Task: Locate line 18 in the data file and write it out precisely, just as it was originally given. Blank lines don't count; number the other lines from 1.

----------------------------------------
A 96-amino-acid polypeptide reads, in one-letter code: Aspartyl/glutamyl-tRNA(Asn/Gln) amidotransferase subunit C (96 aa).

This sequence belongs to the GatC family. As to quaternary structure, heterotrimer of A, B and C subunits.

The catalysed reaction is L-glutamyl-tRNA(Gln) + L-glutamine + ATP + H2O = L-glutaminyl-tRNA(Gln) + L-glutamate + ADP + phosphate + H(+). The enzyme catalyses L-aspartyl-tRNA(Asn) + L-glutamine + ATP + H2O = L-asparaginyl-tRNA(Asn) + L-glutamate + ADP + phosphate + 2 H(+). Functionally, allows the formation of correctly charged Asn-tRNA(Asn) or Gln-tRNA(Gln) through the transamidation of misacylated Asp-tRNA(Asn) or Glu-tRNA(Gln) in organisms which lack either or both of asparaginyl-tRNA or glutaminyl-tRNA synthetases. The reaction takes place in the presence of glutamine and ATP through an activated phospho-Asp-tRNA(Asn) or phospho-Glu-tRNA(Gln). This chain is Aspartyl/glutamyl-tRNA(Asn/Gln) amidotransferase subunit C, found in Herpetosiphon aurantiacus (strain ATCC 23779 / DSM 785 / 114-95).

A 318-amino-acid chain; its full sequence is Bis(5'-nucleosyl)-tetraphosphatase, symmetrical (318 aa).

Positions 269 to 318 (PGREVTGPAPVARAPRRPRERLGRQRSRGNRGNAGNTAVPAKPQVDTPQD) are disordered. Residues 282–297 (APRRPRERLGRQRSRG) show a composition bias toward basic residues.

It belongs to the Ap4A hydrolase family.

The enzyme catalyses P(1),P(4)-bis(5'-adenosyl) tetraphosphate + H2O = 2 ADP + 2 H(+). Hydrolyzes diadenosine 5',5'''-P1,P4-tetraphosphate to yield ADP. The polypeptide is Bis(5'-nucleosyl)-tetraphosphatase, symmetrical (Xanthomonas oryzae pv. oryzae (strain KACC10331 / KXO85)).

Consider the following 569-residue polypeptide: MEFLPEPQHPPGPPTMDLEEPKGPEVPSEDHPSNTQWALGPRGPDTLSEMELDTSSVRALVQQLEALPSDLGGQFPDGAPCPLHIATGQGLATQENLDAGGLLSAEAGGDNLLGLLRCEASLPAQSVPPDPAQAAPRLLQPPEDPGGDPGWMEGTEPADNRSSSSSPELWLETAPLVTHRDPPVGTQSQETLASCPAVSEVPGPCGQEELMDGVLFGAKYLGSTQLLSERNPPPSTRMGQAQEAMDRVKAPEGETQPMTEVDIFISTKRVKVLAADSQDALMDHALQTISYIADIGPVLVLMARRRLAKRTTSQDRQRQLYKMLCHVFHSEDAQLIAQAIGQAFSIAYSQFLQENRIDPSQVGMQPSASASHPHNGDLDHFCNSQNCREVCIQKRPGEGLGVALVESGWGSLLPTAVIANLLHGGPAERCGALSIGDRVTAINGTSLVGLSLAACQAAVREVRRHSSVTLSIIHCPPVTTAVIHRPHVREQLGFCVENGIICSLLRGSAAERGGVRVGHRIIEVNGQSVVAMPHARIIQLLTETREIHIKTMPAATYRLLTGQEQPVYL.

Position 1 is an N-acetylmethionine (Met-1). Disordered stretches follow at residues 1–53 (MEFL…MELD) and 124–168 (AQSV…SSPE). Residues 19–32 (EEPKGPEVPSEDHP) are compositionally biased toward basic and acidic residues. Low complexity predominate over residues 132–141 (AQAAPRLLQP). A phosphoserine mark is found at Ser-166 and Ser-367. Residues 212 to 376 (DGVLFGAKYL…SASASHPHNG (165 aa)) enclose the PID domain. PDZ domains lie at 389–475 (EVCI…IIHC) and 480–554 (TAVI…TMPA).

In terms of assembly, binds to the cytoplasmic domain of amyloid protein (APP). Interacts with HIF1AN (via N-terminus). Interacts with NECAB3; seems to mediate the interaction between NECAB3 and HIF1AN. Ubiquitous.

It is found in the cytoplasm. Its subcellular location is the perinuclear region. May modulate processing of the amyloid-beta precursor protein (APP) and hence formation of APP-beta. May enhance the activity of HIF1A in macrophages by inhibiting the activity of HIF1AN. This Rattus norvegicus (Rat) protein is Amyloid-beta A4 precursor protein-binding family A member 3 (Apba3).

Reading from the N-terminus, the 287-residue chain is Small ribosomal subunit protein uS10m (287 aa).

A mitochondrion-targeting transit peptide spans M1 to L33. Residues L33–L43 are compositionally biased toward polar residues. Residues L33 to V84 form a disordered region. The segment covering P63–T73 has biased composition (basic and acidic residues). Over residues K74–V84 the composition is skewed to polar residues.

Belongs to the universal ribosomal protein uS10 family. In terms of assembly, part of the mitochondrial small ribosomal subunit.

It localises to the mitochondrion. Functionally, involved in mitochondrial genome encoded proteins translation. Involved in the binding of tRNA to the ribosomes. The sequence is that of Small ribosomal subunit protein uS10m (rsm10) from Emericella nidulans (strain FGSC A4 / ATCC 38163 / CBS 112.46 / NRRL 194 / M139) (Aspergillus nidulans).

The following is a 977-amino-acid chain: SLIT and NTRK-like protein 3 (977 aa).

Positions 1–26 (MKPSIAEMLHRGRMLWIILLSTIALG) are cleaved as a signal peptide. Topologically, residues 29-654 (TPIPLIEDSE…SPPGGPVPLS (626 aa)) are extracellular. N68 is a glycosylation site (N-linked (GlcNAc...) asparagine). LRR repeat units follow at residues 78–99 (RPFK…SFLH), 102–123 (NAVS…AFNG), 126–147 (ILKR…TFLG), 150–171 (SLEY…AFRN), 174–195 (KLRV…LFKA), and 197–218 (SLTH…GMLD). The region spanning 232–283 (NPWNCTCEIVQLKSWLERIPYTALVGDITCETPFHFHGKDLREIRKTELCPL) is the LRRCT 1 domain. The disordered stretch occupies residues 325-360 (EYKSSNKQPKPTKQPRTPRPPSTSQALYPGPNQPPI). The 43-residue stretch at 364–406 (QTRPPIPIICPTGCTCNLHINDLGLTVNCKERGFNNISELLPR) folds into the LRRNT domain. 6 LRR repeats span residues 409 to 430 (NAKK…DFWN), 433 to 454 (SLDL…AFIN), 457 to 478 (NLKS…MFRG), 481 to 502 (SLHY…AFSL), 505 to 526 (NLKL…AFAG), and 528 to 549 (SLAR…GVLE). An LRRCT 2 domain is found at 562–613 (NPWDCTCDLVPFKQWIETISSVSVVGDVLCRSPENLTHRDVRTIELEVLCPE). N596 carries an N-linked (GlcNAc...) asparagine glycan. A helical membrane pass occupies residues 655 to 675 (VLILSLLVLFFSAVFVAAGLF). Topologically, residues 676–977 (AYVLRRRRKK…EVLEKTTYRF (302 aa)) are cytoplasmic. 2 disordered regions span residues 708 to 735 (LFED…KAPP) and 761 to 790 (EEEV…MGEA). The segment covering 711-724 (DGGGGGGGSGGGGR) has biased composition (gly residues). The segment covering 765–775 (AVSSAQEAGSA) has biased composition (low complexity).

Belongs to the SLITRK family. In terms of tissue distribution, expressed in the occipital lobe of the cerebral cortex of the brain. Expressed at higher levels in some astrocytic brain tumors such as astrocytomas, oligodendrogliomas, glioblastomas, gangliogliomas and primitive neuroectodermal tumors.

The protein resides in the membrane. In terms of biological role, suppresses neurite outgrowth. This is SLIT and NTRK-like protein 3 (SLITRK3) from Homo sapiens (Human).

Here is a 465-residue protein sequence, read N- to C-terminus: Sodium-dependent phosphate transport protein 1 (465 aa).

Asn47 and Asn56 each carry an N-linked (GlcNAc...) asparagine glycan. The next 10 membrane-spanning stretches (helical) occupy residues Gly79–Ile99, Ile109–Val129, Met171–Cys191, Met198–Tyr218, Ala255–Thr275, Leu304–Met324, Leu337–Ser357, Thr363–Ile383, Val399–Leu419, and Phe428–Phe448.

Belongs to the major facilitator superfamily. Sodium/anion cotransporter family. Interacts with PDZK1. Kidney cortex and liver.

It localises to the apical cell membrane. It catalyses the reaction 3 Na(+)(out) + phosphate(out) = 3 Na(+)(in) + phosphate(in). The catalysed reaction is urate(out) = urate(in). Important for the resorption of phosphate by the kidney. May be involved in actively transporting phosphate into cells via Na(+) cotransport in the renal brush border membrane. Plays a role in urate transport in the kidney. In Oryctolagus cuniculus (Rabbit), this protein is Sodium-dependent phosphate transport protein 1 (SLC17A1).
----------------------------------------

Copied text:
Belongs to the SLITRK family. In terms of tissue distribution, expressed in the occipital lobe of the cerebral cortex of the brain. Expressed at higher levels in some astrocytic brain tumors such as astrocytomas, oligodendrogliomas, glioblastomas, gangliogliomas and primitive neuroectodermal tumors.